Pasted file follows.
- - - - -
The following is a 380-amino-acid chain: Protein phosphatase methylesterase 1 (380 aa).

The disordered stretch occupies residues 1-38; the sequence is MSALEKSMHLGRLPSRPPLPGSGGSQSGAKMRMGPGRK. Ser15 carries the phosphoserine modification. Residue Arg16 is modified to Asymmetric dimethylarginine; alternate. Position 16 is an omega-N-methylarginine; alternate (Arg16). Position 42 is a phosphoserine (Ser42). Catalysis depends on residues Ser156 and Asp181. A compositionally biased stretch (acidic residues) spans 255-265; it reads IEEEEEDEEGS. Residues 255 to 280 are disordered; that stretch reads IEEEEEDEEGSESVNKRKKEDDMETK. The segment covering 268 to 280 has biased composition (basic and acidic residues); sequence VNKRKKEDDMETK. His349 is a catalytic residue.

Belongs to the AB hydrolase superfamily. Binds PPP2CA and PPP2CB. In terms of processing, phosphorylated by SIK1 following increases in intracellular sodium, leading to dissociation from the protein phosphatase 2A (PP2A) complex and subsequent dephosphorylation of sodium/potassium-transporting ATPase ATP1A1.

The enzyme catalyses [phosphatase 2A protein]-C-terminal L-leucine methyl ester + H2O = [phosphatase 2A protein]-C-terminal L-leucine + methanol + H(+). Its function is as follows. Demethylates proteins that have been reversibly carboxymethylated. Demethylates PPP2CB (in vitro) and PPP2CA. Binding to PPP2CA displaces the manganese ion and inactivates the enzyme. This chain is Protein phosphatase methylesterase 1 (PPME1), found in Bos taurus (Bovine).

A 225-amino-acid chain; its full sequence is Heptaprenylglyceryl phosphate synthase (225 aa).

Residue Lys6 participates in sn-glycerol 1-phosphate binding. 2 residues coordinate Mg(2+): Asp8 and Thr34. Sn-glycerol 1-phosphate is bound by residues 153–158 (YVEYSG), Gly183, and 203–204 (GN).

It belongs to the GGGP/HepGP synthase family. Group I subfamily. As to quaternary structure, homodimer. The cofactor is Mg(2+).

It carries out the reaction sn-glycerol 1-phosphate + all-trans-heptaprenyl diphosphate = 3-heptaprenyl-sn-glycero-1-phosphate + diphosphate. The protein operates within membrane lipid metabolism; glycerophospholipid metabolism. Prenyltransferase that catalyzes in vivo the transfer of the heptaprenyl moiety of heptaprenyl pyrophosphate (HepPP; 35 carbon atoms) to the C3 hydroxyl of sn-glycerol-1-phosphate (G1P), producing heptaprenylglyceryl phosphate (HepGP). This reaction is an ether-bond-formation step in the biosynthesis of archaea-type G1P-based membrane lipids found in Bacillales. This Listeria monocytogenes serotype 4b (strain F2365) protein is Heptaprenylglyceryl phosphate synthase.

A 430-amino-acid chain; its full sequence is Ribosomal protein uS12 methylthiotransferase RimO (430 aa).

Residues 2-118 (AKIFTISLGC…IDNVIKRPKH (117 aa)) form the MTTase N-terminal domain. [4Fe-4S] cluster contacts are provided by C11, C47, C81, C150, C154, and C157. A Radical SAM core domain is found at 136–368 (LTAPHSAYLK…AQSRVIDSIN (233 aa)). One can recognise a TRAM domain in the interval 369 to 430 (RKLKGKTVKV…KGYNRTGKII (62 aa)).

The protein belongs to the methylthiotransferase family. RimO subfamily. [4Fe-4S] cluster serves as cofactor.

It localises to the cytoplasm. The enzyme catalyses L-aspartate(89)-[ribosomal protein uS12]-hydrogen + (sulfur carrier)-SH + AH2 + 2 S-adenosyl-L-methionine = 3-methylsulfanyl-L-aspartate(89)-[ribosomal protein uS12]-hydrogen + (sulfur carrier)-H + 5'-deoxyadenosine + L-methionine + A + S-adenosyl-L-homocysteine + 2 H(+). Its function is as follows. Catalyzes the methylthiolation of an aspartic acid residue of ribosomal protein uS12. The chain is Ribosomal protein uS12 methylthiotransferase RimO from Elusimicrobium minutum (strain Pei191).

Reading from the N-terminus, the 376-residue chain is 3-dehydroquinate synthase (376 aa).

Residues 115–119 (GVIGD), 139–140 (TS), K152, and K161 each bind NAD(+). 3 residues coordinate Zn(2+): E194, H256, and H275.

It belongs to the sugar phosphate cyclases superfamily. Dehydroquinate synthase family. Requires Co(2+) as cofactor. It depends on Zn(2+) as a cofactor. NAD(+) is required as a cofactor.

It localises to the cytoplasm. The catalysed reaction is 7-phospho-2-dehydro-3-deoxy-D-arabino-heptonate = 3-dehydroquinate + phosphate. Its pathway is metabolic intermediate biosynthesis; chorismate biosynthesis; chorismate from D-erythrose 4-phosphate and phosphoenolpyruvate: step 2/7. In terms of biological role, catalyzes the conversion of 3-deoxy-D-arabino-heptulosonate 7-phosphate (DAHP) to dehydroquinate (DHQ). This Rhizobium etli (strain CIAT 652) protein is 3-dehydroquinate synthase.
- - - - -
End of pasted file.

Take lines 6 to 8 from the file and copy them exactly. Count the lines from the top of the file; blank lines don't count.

Residue Lys6 participates in sn-glycerol 1-phosphate binding. 2 residues coordinate Mg(2+): Asp8 and Thr34. Sn-glycerol 1-phosphate is bound by residues 153–158 (YVEYSG), Gly183, and 203–204 (GN).

It belongs to the GGGP/HepGP synthase family. Group I subfamily. As to quaternary structure, homodimer. The cofactor is Mg(2+).

It carries out the reaction sn-glycerol 1-phosphate + all-trans-heptaprenyl diphosphate = 3-heptaprenyl-sn-glycero-1-phosphate + diphosphate. The protein operates within membrane lipid metabolism; glycerophospholipid metabolism. Prenyltransferase that catalyzes in vivo the transfer of the heptaprenyl moiety of heptaprenyl pyrophosphate (HepPP; 35 carbon atoms) to the C3 hydroxyl of sn-glycerol-1-phosphate (G1P), producing heptaprenylglyceryl phosphate (HepGP). This reaction is an ether-bond-formation step in the biosynthesis of archaea-type G1P-based membrane lipids found in Bacillales. This Listeria monocytogenes serotype 4b (strain F2365) protein is Heptaprenylglyceryl phosphate synthase.